Vendome is incredibly busy producing distillery equipment as plants begin to come back on line after end of Prohibition.
Vendome survives the terrible devastation of the 1937 flood. Water reaches rafters of shop before receding.
Federal government halts all production of beverage spirits during World War II to allow for found-the-clock production of industrial alcohol for use in war materiel. Vendome’s business shifts to equipment for industrial alcohol production.
Elmore Sherman, Sr. retires. And Elmore Sherman, Jr. takes over as President.
By early 1950s, Vendome has manufactured distilling equipment for about 100 different distilleries. During 1950s stainless steel is introduced as important new fabricating material alongside copper and brass, Vendome incorporates stainless steel equipment into its product line.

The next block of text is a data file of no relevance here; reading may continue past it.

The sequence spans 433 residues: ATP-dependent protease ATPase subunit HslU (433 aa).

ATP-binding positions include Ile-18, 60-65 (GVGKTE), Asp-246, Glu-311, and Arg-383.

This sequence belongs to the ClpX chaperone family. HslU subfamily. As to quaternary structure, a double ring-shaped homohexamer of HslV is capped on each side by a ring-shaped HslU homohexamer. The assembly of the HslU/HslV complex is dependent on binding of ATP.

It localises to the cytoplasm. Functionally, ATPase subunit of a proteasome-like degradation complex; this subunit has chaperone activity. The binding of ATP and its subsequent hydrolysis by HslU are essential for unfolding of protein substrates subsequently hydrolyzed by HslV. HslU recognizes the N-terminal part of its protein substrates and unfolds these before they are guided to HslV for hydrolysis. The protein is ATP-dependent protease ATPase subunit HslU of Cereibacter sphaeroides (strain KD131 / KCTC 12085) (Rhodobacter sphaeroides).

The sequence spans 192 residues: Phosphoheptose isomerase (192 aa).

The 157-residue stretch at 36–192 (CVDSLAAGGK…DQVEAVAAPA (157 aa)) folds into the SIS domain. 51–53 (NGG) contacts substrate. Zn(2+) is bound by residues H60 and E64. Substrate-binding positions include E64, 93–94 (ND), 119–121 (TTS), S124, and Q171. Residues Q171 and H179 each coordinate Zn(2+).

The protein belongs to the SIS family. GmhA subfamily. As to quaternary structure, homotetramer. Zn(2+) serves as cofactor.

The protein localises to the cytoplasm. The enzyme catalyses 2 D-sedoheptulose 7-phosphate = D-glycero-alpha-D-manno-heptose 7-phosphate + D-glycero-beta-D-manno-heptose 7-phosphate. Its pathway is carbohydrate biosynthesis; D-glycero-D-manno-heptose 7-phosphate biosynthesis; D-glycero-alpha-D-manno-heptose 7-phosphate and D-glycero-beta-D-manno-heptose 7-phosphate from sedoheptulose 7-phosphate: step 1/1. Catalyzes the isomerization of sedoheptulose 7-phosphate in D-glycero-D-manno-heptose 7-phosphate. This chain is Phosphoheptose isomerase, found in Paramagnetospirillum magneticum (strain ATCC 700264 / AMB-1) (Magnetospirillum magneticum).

Thomas Sherman begins working for company followed by his brother, Richard, a short time later.
A steady stream of distillery closures and consolidations leads Vendome to expand its product line to serve beer, chemical, pharmaceutical, food, dairy, confectionary and other industries.
August 3, 1963
Elmore Sherman Sr. dies.
March 21, 1974
Elmore Sherman Jr. dies.
Shortly after, Thomas Sherman becomes President of Vendome and Richard J. Sherman become Executive Vice-President.
Business booms as Midwest interests gear up to make ethyl alcohol for gasohol. Demand is high from industrial alcohol plants for huge stills and other equipment. By 1979, Vendome has 46 employees compared to 10-11 two decades earlier. Vendome continues to fabricate new equipment and repair existing equipment for the beverage distilleries still in operation.
Company moves to present location at 729 East Franklin Street.
Vendome does rapidly increasing business designing, fabricating and installing batch distilling systems for the newly emerging micro-distillery industry.
Vendome builds replicas of an early pot still in the Smithsonian’s collection for George Washington’s newly reconstructed distillery at Mt. Vernon.